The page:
The second source from which the Executive derives its power is from Parliament.  Through legislation, Parliament delegates some of its authority to the Executive.  This is where the power of the Government to make secondary legislation comes from.  This delegated authority is rarely absolute.  In the primary legislation delegating the authority (“the enabling legislation”), Parliament will set out the boundaries of the Executive’s authority.  That is how the courts are able to over-turn secondary legislation on social security benefits (for example) – it is because the secondary legislation steps beyond the powers delegated to Ministers by Parliament.  Ministers must either go back to Parliament to get the power needed to do what it is that they wanted to do or to get Parliament to enact the scheme that the Executive wants to enact.

This is in essence the separation of powers.  It is important that in any democracy that the power is shared between the Executive, Legislature and Judiciary.  Parliament is sovereign and is kept accountable by the electorate.  We do not send delegates to Parliament, but rather we send representatives.  What this means is that for the time our MP is sitting in Parliament we ask them to take decisions on our behalf.  As part of the process of an MP deciding how they are going to vote on a particular issue, they will inevitably consider the views of their constituents; however, their constituents cannot instruct the MP to vote in a specific way.  What the electorate can do if they are unhappy with the decisions that their representative takes on their behalf, is to elect a different representative to send to Parliament at the next election.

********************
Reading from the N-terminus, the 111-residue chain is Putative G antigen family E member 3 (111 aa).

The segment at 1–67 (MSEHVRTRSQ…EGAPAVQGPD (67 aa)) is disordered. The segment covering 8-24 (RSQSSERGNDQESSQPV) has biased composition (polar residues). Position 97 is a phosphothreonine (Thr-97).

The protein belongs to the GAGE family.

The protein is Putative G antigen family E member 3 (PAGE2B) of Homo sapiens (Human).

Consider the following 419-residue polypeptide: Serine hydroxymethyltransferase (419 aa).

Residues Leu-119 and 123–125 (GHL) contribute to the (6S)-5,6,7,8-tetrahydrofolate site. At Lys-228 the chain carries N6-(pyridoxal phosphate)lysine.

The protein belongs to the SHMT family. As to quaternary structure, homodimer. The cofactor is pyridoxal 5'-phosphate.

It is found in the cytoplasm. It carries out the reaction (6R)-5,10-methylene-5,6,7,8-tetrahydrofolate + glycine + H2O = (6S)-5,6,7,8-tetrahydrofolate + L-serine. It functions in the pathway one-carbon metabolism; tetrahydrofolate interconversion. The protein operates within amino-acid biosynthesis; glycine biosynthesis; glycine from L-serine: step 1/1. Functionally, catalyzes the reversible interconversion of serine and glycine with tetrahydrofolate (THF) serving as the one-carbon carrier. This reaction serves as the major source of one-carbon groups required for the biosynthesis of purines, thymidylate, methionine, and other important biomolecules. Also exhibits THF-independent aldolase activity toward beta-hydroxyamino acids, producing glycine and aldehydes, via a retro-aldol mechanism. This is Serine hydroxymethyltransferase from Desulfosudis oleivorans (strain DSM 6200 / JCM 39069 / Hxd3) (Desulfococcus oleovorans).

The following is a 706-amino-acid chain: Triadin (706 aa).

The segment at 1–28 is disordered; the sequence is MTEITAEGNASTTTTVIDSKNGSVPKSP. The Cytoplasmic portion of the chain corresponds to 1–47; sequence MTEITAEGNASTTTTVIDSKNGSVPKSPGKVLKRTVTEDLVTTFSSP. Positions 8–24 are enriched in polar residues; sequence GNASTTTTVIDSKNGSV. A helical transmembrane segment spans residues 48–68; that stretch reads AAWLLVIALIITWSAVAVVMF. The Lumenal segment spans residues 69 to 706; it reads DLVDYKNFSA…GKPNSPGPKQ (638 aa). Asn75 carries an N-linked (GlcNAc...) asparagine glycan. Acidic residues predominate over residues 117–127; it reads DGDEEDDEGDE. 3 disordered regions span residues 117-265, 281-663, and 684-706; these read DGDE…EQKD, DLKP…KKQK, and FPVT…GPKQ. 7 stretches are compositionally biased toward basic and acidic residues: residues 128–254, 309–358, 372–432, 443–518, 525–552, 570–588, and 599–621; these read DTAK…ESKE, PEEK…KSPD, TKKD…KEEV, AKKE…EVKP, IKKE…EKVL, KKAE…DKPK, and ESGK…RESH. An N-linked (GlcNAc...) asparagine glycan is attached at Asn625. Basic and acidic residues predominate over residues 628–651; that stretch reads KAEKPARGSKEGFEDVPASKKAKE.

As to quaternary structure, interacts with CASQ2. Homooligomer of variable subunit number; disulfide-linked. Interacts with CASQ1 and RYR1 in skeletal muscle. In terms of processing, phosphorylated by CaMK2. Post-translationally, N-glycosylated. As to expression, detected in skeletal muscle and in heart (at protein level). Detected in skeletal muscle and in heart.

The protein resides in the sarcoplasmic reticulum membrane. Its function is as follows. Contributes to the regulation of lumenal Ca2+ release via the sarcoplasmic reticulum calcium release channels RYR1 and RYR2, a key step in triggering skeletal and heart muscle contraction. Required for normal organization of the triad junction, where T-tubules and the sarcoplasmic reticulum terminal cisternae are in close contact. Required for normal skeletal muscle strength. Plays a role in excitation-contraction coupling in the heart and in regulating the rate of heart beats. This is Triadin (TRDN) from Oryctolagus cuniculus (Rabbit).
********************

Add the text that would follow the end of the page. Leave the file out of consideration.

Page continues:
That brings us onto the question of referendums and their legal status.  As has already been discussed, Parliament is both supreme and sovereign in our democratic system.  It cannot be instructed by the electorate to act in a particular way; therefore, the referendum is simply advice to Parliament and to the Executive.  It would have been entirely possible for the face of the referendum legislation to have included the effect of the result.  The Act could have said that if the result was in favour of leave, that the Secretary of State shall give notice to the European Union of the UK’s intention to leave the European Union.  Such a step would have given the Secretary of State a clear statutory power to trigger Article 50; there could have been no litigation as to whether the Secretary of State had the power to trigger Article 50 or not.  This is what happened with the AV referendum in 2011; Parliament set out within the legislation the effect of a “yes” vote and the effect of a “no” vote.  In this case, Parliament did not do that and so there is no clear statutory power; thus the Government needs to try and rely on the prerogative power.